Putting on the Blinders

 In Aging, SHIFT

I know I see far more than I need to. That is the stuff that neurotics are made of. Just on the physical level, peripheral vision can be distracting, if not downright dangerous. I hate it when those concrete barriers they put up when freeways are being repaired hem me in. I get claustrophobic from the closeness of the wall as it flashes past and seems to envelope me. I can feel my head begin to race as my foot lifts off the accelerator. I always have the sensation of being one of the Star fighters in Star Wars hurtling through the narrow corridors of the Death Star. One false move and I am history.

This same ability to see almost in a complete circle plagues me in my teaching profession. As I’m “standing and delivering” I am simultaneously aware of every motion in my wide field of vision. I become distracted on my left by Sally and Ralph off in la-la land. In the back of the room two guys are trying to be sly as they exchange airborne rubber bands.

To my right are a few kids nodding out (and I thought this stuff was exciting!), while at least two others are trying to sneak in doing homework for another class instead of paying attention in mine. Seeing all of the commotion wouldn’t be so bad if I didn’t fall to the temptation of correcting behavior as I go. Having just eyes in the back of my head would be a blessing.

The situation is no better on the home scene. I can even see around corners, behind closed doors and through locked gates. I am not able to keep up with all that cries out for attention. I must get to that closet that needs reorganizing, but I still haven’t conquered the mildew in the shower. My thoughts are interrupted by the steady beep of the clothes dryer demanding more, more, and the empty shelves and drawers crying out to be once again occupied by neatly folded cloth articles. As I pass the fresh tiled floor demanding grout sealer, I flee to my refrigerator refuge. Every time I open the fridge, my olfactory nerves are assaulted reminding me of long-neglected leftovers I had fully intended to use. They now resemble out-of-control science experiments that look capable of walking out on their own.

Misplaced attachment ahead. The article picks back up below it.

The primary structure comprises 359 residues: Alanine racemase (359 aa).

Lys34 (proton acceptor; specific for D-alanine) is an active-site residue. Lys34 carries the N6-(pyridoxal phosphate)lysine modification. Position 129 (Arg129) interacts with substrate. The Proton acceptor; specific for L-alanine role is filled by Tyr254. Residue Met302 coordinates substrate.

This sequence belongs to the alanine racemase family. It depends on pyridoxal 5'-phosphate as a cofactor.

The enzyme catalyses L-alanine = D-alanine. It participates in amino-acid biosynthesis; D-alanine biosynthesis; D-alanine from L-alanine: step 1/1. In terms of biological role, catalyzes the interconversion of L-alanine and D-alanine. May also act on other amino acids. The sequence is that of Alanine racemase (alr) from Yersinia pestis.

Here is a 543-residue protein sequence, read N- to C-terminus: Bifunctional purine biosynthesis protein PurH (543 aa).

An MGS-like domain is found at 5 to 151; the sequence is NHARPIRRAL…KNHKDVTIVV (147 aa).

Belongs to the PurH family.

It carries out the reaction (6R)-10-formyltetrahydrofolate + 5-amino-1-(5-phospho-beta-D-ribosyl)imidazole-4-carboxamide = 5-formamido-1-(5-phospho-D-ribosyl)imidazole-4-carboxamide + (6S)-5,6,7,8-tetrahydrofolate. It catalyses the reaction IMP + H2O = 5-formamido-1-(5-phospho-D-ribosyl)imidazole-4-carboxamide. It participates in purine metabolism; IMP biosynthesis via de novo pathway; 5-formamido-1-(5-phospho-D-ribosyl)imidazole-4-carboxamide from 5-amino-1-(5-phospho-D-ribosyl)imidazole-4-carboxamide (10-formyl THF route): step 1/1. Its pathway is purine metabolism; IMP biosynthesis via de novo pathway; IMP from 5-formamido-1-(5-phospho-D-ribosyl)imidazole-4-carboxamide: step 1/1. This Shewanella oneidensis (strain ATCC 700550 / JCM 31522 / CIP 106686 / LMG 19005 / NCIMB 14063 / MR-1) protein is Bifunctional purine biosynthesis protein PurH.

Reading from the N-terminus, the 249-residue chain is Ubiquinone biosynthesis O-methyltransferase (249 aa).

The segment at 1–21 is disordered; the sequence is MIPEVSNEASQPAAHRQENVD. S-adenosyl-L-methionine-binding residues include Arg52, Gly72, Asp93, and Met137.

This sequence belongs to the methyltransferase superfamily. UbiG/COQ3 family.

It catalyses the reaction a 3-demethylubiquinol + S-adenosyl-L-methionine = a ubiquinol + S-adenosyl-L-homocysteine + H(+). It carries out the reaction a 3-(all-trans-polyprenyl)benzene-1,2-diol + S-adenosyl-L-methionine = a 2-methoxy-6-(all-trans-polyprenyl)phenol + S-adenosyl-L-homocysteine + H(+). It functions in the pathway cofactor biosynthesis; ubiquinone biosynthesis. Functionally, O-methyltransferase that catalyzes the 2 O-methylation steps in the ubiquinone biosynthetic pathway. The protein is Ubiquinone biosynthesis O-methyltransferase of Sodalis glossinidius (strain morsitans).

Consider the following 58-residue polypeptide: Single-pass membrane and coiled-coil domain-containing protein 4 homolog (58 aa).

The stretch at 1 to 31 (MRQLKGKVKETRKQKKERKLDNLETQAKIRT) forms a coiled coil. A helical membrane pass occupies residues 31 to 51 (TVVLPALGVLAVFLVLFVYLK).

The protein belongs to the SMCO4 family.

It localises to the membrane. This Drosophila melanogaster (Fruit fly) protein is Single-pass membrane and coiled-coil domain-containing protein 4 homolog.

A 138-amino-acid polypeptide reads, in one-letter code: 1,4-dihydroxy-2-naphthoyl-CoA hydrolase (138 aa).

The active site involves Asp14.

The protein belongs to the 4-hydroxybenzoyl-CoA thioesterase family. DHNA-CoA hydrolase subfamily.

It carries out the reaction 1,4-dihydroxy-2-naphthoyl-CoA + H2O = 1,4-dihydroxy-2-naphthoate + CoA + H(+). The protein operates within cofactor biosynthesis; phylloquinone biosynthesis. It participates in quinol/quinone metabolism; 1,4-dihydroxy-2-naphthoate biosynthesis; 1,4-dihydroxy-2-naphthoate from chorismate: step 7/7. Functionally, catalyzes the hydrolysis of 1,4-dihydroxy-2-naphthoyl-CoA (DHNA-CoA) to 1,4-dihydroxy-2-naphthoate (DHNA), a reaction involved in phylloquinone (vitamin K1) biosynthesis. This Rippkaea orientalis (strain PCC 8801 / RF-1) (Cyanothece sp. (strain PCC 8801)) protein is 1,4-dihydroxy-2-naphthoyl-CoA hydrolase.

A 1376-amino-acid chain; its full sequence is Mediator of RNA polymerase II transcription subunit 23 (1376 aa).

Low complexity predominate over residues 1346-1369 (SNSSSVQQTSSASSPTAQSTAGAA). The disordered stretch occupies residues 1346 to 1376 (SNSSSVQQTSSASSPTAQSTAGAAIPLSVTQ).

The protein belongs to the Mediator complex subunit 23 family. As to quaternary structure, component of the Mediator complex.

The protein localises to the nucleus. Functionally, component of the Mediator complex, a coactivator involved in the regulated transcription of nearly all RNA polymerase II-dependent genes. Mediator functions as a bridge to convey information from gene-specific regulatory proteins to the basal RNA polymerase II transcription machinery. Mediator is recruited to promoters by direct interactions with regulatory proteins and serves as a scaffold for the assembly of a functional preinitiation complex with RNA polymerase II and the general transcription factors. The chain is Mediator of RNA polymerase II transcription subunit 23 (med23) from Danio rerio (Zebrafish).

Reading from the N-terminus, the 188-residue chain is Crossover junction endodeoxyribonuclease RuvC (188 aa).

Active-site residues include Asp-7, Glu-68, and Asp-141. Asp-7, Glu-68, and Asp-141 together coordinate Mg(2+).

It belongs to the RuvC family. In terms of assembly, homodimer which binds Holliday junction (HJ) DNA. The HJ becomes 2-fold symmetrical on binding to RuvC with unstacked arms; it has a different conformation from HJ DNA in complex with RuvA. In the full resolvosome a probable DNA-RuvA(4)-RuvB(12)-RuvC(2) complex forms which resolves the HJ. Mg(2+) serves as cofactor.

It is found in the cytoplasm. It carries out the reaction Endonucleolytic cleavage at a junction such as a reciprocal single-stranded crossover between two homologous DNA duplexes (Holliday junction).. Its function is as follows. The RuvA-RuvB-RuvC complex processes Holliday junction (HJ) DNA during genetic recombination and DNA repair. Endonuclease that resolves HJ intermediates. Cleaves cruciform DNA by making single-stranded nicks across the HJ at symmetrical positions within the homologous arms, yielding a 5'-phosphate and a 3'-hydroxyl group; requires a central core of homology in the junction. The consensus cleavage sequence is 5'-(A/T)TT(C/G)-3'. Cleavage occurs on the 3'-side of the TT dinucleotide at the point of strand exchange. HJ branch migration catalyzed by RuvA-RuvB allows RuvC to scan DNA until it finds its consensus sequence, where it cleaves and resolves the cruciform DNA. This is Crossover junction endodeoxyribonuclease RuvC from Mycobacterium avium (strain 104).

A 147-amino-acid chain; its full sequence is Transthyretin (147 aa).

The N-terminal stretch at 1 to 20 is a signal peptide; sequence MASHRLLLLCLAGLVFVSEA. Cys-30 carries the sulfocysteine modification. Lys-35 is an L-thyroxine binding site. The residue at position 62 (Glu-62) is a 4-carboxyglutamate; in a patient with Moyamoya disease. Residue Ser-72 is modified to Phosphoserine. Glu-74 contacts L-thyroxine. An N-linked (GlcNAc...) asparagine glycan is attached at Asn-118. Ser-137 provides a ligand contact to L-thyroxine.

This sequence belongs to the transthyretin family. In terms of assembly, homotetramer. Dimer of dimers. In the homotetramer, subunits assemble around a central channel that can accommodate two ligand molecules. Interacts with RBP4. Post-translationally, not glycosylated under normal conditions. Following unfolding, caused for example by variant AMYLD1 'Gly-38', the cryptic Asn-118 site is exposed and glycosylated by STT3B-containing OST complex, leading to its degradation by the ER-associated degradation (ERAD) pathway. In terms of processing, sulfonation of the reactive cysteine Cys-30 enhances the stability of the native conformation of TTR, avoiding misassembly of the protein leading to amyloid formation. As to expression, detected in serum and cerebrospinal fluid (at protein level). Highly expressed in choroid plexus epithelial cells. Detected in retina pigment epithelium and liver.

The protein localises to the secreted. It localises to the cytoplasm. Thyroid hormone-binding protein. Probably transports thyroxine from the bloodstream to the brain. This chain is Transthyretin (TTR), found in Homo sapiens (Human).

I look out the window to get relief from the compulsive urge to fix things within. I feel my mind soothed as I peer out at my perfect peace roses. Oh, but that picture window is hard-water stained from the sprinkler. When did those awful weeds get so tall in the perennial beds? I am overwhelmed in every direction. There are weeds taking over the garden, crab grass choking the roses, ripe plums dropping from the tree, and drying lawn swaying in the hot breeze. Enough!

I would have thought that as my field of vision diminishes with age that I might be less distracted as I do see less. Instead, however, my ”vision” only seems accelerated by time passing. I find myself even more compulsive about what needs to be done as I feel the years fly by.

I suppose I have to develop selective vision the way most of us have acquired selective hearing. I always wondered why people put blinders on horses. I guess blinders make sense for peopl

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  • j.d. ruby

    I love this, Momboo! And I agree, seeing too much is … a double edged sword. Can we ever give ourselves permission to NOT see? Yes. We must. And (to keep us humble) think of how much we DON’T see!

    Also… I think that this should be categorized in “Teachers and Education.” Most of them would know exactly what you are talking about. And I think you should add “Teacher” and “Seeing too much” and “Star Wars(!)” to your tags…


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